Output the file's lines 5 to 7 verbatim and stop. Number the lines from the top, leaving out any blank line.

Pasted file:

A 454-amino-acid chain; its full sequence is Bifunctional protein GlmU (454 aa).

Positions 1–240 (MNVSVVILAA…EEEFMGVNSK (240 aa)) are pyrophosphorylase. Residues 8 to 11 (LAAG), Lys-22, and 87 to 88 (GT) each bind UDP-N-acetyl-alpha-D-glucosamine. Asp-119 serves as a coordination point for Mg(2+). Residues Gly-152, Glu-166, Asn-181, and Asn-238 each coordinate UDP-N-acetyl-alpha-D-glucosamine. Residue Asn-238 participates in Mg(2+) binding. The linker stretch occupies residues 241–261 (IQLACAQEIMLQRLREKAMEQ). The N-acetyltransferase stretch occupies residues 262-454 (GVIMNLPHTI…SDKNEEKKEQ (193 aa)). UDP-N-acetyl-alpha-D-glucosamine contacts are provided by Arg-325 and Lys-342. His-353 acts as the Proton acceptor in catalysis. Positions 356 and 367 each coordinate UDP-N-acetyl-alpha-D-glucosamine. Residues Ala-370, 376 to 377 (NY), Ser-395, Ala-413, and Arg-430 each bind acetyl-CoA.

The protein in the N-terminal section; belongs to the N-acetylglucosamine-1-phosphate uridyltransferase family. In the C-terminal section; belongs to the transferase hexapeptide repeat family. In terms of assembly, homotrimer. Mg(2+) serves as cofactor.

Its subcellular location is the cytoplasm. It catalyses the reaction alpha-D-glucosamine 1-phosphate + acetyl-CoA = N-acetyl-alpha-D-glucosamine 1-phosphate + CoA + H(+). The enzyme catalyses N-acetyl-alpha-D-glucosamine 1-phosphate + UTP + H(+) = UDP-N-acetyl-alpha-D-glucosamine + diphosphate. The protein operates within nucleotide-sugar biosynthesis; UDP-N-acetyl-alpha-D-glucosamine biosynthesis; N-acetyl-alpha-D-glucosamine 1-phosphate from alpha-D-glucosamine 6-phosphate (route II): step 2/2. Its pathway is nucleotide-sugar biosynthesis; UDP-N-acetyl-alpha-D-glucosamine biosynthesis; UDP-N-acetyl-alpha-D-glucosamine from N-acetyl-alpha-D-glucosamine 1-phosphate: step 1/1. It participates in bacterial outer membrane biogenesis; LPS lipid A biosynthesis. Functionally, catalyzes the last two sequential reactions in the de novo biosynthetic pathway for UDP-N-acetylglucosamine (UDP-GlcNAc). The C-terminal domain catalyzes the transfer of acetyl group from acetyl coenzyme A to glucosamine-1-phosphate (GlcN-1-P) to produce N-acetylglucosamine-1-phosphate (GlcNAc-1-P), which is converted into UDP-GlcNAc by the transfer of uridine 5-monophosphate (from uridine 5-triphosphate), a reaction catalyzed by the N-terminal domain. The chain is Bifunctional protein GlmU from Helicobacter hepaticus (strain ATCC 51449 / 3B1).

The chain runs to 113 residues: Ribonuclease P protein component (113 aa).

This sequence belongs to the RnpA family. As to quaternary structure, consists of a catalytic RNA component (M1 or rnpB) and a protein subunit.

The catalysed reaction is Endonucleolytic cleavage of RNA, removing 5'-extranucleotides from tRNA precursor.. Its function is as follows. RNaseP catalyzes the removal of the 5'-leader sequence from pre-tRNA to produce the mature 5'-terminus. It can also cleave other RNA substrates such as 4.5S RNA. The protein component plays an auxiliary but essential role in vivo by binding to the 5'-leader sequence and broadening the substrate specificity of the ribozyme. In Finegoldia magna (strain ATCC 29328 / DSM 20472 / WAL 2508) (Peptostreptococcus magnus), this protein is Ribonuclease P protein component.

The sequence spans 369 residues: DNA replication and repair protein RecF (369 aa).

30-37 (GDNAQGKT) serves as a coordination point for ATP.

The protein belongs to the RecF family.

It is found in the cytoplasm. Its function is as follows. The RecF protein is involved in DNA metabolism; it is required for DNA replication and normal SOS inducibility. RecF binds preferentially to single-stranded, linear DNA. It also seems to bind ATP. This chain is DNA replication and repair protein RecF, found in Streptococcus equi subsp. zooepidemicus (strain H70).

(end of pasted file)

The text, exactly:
The chain runs to 113 residues: Ribonuclease P protein component (113 aa).

This sequence belongs to the RnpA family. As to quaternary structure, consists of a catalytic RNA component (M1 or rnpB) and a protein subunit.

The catalysed reaction is Endonucleolytic cleavage of RNA, removing 5'-extranucleotides from tRNA precursor.. Its function is as follows. RNaseP catalyzes the removal of the 5'-leader sequence from pre-tRNA to produce the mature 5'-terminus. It can also cleave other RNA substrates such as 4.5S RNA. The protein component plays an auxiliary but essential role in vivo by binding to the 5'-leader sequence and broadening the substrate specificity of the ribozyme. In Finegoldia magna (strain ATCC 29328 / DSM 20472 / WAL 2508) (Peptostreptococcus magnus), this protein is Ribonuclease P protein component.